The message in November’s reading list pick, “Leaders Eat Last: Why Some Teams Pull Together and Others Don’t” by Simon Sinek is hopefully not new. But the way he unfolds the argument is a good reminder of how some of our basic motivations impact how we interact with the leaders and followers in our lives.
Basically, Sinek’s advice for leaders is to put other people first (in other words, put yourself last). He outlines the chemistry behind why this strategy is effective and shares stories about leaders who effectively leveraged this mindset (and others who didn’t).
The chemistry behind it all
Four primary chemicals help us feel happy: endorphins, dopamine, serotonin, and oxytocin. They all evolved to keep us motivated enough to do what was necessary to survive. They’re part of nature’s incentive system.
Of the four primary chemical incentives in our bodies, two evolved primarily to help us find food and get things done while the other two are there to help us socialize and cooperate.
– Simon Sinek
Endorphins mask physical pain and dopamine helps us feel good when we find what we’re looking for or make progress. Shopping, checking items off your to-do list, and clear business goals are motivational thanks to dopamine. Serotonin contributes to the feelings of pride, confidence, and increased status we get when we feel valued by others. It reinforces bonds between leaders and followers, ensuring that we feel accountable to people who protect us or sacrifice for our gain. Oxytocin helps us feel safe with others, by promoting feelings of trust and loyalty. We need a balance of all four to make meaningful and fulfilling progress.
In contrast, cortisol helps alert us to danger. It’s responsible for our stress and anxiety when we’re worried about some looming threat. Cortisol inhibits oxytocin, which is bad for business settings because oxytocin helps us think creatively and solve complex problems. The bonding that oxytocin provides also helps us stay focused on long-term progress instead of just short-term gains. When companies stop investing in people, and oxytocin drops and cortisol rises, there tends to be a drive towards commoditization, with a race to the bottom and the lowest price.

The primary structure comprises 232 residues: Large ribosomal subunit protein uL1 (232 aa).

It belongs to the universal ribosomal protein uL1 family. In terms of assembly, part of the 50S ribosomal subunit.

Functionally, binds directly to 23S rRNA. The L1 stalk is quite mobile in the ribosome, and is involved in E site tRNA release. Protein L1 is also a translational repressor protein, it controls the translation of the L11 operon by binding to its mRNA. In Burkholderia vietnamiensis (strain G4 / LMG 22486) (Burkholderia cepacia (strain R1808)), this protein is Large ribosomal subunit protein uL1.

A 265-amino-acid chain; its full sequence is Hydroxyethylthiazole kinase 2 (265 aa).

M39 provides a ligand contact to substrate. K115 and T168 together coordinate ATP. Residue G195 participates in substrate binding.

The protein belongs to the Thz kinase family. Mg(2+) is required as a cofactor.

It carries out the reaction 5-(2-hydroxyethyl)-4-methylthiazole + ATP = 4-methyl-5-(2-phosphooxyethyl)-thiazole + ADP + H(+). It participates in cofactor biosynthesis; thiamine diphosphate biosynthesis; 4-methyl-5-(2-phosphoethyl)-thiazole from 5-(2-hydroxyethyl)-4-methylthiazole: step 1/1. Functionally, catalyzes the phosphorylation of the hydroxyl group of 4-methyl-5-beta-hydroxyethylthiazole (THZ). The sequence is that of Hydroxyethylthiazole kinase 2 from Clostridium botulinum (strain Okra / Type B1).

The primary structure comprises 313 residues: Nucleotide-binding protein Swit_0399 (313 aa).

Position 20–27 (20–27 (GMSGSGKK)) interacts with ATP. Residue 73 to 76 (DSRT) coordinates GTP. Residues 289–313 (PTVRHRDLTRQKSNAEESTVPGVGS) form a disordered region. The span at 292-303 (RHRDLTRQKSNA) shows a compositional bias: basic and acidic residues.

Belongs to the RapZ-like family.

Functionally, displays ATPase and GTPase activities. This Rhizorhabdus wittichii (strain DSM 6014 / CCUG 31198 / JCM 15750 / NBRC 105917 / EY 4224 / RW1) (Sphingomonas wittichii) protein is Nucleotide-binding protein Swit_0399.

Sinek uses the concept of Circles of Safety to highlight why some environments are effective while others erode the team’s potential. In the diagram below, let’s say that the aqua circle is the boundary of your company. If your organization looks like this, everyone will be so focused on protecting themselves from internal dangers, that there will be less time, resources, and creativity for tackling external opportunities and threats. (Note: the following three graphics were adapted from images in the book)
Sinek essentially argues that a leader’s goal should be to balance the four primary chemicals, lower cortisol, and expand the Circle of Safety so your team members are focused on external threats instead of internal ones, like the picture below.
Or more likely this one if you’re working in a complex enterprise with more than 150 people. In that case, it would be harder for everyone to build strong enough relationships with everyone else, so you’d need to build trust between the sub-groups.
How do we expand the Circle of Safety?
Tips for leaders
- Don’t try to change your employees. Change the environment in which they operate.
“What too many leaders of organizations fail to appreciate is that it’s not the people who are the problem. The people are fine. Rather it’s the environment in which the people operate that is the problem. Get that right and things just go.”
– Simon Sinek
- Be wary of creating or promoting a self-preservation environment. In an environment where self-preservation wins, people tend to hoard information because they feel that sharing it would make them expendable. When people feel safe they share information, which allows ideas to move through your company and be used in other divisions or in the future. While it might seem effective in the short-term, a command-and-control leadership style can be even worse for long-term productivity because it feeds a self-preservation culture.
“…command and control perpetuates a system in which people will more likely do the thing that’s right for them. Uncertainty, silos and politics- all of which thrive in a command-and-control culture and work counter to the concept of a Circle of Safety- increase our stress and hurt out ability to form relationships to the point where self-preservation becomes our primary focus.”
– Simon Sinek
- Serve others without looking for recognition yourself. Leaders look out for the people around them. They also provide cover for people below them. “Leaders” who look out mainly for themselves and their own power and wealth are viewed as tyrants. Those types of leaders also tend to surround themselves with a small circle of trusted advisors, viewing others as threats. Unfortunately, that sends a signal to other people in the organization that they should also be looking out for themselves. So help others and stay humble. Any perks of the job are usually just that, perks for the job, not about you and your personal greatness.